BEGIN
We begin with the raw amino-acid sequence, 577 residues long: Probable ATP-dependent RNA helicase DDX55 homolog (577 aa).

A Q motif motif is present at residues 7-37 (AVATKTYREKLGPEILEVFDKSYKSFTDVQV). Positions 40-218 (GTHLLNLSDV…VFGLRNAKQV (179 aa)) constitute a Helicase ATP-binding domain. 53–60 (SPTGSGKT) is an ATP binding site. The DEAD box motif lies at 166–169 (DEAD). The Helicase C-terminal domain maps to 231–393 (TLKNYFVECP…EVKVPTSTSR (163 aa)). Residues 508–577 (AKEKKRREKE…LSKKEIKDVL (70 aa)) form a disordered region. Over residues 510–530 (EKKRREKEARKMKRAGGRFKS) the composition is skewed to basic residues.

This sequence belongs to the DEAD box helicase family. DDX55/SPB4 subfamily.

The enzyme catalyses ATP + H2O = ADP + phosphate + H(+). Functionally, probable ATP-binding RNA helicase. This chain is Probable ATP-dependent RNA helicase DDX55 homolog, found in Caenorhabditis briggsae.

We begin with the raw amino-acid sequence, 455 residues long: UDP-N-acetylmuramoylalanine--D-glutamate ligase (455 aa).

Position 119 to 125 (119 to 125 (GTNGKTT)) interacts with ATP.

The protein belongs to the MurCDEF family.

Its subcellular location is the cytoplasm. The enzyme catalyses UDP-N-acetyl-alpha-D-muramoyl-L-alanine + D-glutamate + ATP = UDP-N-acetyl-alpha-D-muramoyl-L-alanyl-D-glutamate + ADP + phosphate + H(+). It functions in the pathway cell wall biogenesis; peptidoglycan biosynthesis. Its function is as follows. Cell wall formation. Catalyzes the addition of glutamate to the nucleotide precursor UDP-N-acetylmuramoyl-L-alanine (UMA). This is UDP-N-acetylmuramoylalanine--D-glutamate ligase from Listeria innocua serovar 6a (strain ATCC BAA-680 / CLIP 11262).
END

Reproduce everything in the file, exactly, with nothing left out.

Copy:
We begin with the raw amino-acid sequence, 577 residues long: Probable ATP-dependent RNA helicase DDX55 homolog (577 aa).

A Q motif motif is present at residues 7-37 (AVATKTYREKLGPEILEVFDKSYKSFTDVQV). Positions 40-218 (GTHLLNLSDV…VFGLRNAKQV (179 aa)) constitute a Helicase ATP-binding domain. 53–60 (SPTGSGKT) is an ATP binding site. The DEAD box motif lies at 166–169 (DEAD). The Helicase C-terminal domain maps to 231–393 (TLKNYFVECP…EVKVPTSTSR (163 aa)). Residues 508–577 (AKEKKRREKE…LSKKEIKDVL (70 aa)) form a disordered region. Over residues 510–530 (EKKRREKEARKMKRAGGRFKS) the composition is skewed to basic residues.

This sequence belongs to the DEAD box helicase family. DDX55/SPB4 subfamily.

The enzyme catalyses ATP + H2O = ADP + phosphate + H(+). Functionally, probable ATP-binding RNA helicase. This chain is Probable ATP-dependent RNA helicase DDX55 homolog, found in Caenorhabditis briggsae.

We begin with the raw amino-acid sequence, 455 residues long: UDP-N-acetylmuramoylalanine--D-glutamate ligase (455 aa).

Position 119 to 125 (119 to 125 (GTNGKTT)) interacts with ATP.

The protein belongs to the MurCDEF family.

Its subcellular location is the cytoplasm. The enzyme catalyses UDP-N-acetyl-alpha-D-muramoyl-L-alanine + D-glutamate + ATP = UDP-N-acetyl-alpha-D-muramoyl-L-alanyl-D-glutamate + ADP + phosphate + H(+). It functions in the pathway cell wall biogenesis; peptidoglycan biosynthesis. Its function is as follows. Cell wall formation. Catalyzes the addition of glutamate to the nucleotide precursor UDP-N-acetylmuramoyl-L-alanine (UMA). This is UDP-N-acetylmuramoylalanine--D-glutamate ligase from Listeria innocua serovar 6a (strain ATCC BAA-680 / CLIP 11262).